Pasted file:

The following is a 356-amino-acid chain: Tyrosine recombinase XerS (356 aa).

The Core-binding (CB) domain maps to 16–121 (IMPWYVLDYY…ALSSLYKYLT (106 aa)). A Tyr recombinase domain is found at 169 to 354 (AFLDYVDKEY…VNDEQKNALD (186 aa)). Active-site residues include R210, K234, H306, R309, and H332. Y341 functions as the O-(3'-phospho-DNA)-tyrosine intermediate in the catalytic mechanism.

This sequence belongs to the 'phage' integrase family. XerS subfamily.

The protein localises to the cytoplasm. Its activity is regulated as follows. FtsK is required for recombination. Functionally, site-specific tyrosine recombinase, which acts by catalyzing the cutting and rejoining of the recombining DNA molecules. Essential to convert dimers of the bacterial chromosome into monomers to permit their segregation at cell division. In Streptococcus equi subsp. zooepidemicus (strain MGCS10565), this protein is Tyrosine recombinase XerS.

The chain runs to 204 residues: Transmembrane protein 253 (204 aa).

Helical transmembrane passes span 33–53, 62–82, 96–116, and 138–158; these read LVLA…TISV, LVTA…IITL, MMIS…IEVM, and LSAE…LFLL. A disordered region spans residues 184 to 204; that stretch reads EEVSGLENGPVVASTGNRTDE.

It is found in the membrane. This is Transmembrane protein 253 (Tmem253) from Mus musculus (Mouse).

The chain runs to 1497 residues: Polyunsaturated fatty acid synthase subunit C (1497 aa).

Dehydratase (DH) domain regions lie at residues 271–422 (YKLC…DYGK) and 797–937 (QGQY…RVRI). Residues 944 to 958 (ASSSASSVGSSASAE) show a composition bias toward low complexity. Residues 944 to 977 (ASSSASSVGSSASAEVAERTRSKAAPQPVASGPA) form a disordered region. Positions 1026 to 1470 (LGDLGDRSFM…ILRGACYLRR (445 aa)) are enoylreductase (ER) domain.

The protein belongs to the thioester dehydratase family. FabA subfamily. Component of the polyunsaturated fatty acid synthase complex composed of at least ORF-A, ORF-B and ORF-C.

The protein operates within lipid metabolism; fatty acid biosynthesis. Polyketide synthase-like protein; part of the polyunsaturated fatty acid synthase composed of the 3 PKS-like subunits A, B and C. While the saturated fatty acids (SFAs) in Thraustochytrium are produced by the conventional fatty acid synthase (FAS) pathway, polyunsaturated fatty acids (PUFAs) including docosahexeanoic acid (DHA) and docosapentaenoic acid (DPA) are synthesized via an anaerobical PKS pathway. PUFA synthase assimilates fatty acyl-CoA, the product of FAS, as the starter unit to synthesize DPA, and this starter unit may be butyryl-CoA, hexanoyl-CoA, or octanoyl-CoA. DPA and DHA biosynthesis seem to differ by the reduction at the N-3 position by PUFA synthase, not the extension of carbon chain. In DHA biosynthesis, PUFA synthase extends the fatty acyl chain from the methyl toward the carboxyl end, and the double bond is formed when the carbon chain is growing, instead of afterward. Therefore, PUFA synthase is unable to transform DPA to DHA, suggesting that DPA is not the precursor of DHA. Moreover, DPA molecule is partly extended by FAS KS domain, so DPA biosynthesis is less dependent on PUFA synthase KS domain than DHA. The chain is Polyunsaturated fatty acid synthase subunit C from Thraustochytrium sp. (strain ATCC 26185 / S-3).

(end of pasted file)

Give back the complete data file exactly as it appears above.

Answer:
The following is a 356-amino-acid chain: Tyrosine recombinase XerS (356 aa).

The Core-binding (CB) domain maps to 16–121 (IMPWYVLDYY…ALSSLYKYLT (106 aa)). A Tyr recombinase domain is found at 169 to 354 (AFLDYVDKEY…VNDEQKNALD (186 aa)). Active-site residues include R210, K234, H306, R309, and H332. Y341 functions as the O-(3'-phospho-DNA)-tyrosine intermediate in the catalytic mechanism.

This sequence belongs to the 'phage' integrase family. XerS subfamily.

The protein localises to the cytoplasm. Its activity is regulated as follows. FtsK is required for recombination. Functionally, site-specific tyrosine recombinase, which acts by catalyzing the cutting and rejoining of the recombining DNA molecules. Essential to convert dimers of the bacterial chromosome into monomers to permit their segregation at cell division. In Streptococcus equi subsp. zooepidemicus (strain MGCS10565), this protein is Tyrosine recombinase XerS.

The chain runs to 204 residues: Transmembrane protein 253 (204 aa).

Helical transmembrane passes span 33–53, 62–82, 96–116, and 138–158; these read LVLA…TISV, LVTA…IITL, MMIS…IEVM, and LSAE…LFLL. A disordered region spans residues 184 to 204; that stretch reads EEVSGLENGPVVASTGNRTDE.

It is found in the membrane. This is Transmembrane protein 253 (Tmem253) from Mus musculus (Mouse).

The chain runs to 1497 residues: Polyunsaturated fatty acid synthase subunit C (1497 aa).

Dehydratase (DH) domain regions lie at residues 271–422 (YKLC…DYGK) and 797–937 (QGQY…RVRI). Residues 944 to 958 (ASSSASSVGSSASAE) show a composition bias toward low complexity. Residues 944 to 977 (ASSSASSVGSSASAEVAERTRSKAAPQPVASGPA) form a disordered region. Positions 1026 to 1470 (LGDLGDRSFM…ILRGACYLRR (445 aa)) are enoylreductase (ER) domain.

The protein belongs to the thioester dehydratase family. FabA subfamily. Component of the polyunsaturated fatty acid synthase complex composed of at least ORF-A, ORF-B and ORF-C.

The protein operates within lipid metabolism; fatty acid biosynthesis. Polyketide synthase-like protein; part of the polyunsaturated fatty acid synthase composed of the 3 PKS-like subunits A, B and C. While the saturated fatty acids (SFAs) in Thraustochytrium are produced by the conventional fatty acid synthase (FAS) pathway, polyunsaturated fatty acids (PUFAs) including docosahexeanoic acid (DHA) and docosapentaenoic acid (DPA) are synthesized via an anaerobical PKS pathway. PUFA synthase assimilates fatty acyl-CoA, the product of FAS, as the starter unit to synthesize DPA, and this starter unit may be butyryl-CoA, hexanoyl-CoA, or octanoyl-CoA. DPA and DHA biosynthesis seem to differ by the reduction at the N-3 position by PUFA synthase, not the extension of carbon chain. In DHA biosynthesis, PUFA synthase extends the fatty acyl chain from the methyl toward the carboxyl end, and the double bond is formed when the carbon chain is growing, instead of afterward. Therefore, PUFA synthase is unable to transform DPA to DHA, suggesting that DPA is not the precursor of DHA. Moreover, DPA molecule is partly extended by FAS KS domain, so DPA biosynthesis is less dependent on PUFA synthase KS domain than DHA. The chain is Polyunsaturated fatty acid synthase subunit C from Thraustochytrium sp. (strain ATCC 26185 / S-3).